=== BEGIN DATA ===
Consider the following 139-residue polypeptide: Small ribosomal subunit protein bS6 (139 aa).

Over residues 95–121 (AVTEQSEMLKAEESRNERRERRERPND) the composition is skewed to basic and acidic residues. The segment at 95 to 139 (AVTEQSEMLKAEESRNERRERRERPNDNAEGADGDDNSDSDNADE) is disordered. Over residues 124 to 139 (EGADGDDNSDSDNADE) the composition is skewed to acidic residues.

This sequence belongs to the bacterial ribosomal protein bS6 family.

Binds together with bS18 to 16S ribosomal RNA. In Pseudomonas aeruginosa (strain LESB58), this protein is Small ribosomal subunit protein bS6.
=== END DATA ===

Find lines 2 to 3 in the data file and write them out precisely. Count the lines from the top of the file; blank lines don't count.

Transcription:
Over residues 95–121 (AVTEQSEMLKAEESRNERRERRERPND) the composition is skewed to basic and acidic residues. The segment at 95 to 139 (AVTEQSEMLKAEESRNERRERRERPNDNAEGADGDDNSDSDNADE) is disordered. Over residues 124 to 139 (EGADGDDNSDSDNADE) the composition is skewed to acidic residues.

This sequence belongs to the bacterial ribosomal protein bS6 family.